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Bill to eliminate four tests advances in NC Senate

Posted March 2, 2011

— Legislation that would eliminate four standardized end-of-course exams in North Carolina's public schools is moving forward over a judge's argument that ending them would violate the state constitution.

The Senate Education Committee voted Wednesday in favor of House Bill 48, which would end standardized tests in U.S. history, algebra 2, physical science and civics and economics next school year because they aren't required by the federal government.

The bill also would direct state education officials to explain how they plan to offer alternatives that quantify student and teacher performance. The bill's sponsor, Rep. Bryan Holloway, R-Stokes, said it's better to have no system for a while than one that doesn't work.

"What we are against is a vehicle that we have identified that is broken and needs some repair," Holloway said.

The State Board of Education and Superintendent of Public Instruction June Atkinson have come out against the bill, saying the tests provide accountability.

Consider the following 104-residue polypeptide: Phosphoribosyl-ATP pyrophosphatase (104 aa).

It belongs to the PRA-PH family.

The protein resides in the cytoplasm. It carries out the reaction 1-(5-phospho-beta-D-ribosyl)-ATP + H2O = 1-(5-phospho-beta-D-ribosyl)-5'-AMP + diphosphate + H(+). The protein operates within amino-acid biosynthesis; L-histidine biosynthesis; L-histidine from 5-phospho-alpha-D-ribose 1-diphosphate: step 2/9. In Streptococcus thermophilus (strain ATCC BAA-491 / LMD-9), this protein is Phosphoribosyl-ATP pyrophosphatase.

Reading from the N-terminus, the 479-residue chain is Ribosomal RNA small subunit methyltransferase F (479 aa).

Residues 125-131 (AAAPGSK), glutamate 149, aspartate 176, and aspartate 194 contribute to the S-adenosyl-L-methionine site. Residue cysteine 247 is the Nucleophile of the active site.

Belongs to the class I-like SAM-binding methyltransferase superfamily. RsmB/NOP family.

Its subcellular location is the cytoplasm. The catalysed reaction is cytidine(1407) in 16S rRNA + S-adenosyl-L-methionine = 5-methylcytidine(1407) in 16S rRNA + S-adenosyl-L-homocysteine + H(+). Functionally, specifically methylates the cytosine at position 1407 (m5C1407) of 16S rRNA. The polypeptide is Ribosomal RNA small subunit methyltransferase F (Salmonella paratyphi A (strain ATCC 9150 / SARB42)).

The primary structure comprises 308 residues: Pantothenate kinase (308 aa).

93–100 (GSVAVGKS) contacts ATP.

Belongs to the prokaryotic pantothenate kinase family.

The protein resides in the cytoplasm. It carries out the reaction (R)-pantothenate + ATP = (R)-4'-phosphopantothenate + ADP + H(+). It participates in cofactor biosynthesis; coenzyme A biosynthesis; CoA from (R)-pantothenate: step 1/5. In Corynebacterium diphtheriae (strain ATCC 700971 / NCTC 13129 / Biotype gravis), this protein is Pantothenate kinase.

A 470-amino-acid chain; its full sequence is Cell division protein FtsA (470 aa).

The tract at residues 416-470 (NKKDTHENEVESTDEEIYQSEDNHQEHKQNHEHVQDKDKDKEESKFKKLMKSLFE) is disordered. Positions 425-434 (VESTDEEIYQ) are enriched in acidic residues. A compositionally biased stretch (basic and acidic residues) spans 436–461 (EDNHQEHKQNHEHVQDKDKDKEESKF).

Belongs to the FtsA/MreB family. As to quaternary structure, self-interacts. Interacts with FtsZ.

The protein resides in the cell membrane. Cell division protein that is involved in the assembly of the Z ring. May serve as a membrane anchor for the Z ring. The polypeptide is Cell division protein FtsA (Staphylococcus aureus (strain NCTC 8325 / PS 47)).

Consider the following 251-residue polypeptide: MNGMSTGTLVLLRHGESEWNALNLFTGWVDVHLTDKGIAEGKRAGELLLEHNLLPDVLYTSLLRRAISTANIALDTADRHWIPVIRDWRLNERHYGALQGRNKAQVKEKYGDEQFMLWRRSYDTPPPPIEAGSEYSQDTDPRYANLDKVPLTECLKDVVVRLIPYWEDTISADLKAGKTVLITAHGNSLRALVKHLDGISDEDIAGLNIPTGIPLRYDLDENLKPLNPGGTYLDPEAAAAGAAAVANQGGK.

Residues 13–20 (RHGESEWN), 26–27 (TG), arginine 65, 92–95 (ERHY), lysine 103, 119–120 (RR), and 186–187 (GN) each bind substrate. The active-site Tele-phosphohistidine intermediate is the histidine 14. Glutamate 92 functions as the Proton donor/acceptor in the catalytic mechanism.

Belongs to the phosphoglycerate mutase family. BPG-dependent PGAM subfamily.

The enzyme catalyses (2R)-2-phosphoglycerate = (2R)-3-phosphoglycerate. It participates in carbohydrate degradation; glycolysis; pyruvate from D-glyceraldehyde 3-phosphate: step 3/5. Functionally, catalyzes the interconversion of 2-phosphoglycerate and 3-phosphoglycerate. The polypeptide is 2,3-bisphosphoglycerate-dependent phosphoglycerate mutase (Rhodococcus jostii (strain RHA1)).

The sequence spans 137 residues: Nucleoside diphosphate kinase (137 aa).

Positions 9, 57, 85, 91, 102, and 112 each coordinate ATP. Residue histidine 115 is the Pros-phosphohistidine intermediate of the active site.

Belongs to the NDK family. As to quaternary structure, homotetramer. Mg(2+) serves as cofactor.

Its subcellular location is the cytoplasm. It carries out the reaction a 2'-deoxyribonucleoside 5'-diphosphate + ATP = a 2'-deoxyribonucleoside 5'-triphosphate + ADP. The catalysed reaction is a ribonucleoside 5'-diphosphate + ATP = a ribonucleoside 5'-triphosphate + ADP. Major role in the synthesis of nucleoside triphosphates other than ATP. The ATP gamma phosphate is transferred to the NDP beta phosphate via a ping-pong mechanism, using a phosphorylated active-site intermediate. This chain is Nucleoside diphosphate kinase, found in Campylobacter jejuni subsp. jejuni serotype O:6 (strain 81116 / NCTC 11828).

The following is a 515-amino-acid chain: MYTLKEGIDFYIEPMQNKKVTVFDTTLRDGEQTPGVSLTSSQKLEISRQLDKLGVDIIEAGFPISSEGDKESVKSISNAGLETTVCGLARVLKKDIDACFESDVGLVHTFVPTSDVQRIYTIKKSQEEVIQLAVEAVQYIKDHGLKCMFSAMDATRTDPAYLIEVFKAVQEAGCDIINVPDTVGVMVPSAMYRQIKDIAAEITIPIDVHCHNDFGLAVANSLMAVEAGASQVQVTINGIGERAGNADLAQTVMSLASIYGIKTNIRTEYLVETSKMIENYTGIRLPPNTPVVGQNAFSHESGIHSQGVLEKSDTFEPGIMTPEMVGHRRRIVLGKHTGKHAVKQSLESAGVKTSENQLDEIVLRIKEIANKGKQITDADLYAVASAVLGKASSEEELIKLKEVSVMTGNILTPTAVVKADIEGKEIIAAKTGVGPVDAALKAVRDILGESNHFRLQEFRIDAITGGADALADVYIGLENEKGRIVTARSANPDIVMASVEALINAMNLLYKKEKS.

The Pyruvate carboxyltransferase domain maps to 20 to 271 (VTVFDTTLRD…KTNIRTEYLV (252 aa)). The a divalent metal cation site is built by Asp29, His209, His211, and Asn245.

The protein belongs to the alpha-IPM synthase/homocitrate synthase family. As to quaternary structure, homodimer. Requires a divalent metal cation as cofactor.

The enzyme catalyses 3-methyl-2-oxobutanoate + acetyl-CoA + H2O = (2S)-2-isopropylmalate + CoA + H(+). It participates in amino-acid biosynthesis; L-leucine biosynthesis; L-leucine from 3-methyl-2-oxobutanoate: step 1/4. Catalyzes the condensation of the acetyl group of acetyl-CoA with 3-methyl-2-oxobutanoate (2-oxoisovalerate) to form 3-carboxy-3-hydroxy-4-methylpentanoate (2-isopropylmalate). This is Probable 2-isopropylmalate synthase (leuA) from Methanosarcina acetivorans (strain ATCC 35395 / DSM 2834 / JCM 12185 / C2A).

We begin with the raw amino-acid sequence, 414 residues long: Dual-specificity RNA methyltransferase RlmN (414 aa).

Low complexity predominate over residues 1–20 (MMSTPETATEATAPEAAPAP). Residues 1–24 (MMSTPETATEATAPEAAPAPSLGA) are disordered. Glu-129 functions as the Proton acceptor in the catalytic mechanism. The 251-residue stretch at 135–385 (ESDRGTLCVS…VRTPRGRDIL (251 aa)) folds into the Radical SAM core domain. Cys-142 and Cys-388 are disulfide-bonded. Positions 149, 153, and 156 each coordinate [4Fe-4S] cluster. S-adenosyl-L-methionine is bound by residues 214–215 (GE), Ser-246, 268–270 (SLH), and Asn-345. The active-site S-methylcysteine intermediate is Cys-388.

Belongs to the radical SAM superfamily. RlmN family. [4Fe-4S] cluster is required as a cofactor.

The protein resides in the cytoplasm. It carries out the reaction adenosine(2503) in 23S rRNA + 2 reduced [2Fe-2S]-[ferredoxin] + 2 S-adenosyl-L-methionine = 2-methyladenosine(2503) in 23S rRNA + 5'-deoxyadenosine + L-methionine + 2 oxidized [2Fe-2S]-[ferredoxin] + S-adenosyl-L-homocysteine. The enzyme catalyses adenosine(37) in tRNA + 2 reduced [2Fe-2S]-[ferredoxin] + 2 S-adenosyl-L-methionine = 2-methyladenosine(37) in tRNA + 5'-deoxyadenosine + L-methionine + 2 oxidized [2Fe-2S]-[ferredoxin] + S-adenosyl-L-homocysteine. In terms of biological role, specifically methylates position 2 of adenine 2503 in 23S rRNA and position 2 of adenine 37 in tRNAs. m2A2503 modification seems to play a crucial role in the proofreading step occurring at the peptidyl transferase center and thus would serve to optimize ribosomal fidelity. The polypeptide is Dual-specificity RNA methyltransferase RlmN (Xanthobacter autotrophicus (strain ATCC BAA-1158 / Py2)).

"It will be very difficult in the interim to be able to see how different schools are doing as far as student achievement," Atkinson said.

"The State Board of Education is trained. They have the expertise, the know-how to do it. We shouldn't be taking on that authority," said Sen. Floyd McKissick, D-Durham.

Teachers, on the other hand, like the measure. Brian Lewis, government relations manager for the North Carolina Association of Educators, said 95 percent of his group's members want it passed because they feel they are forced to fit their teaching to the end-of-course tests.

Education Senate committee OKs dropping four high school tests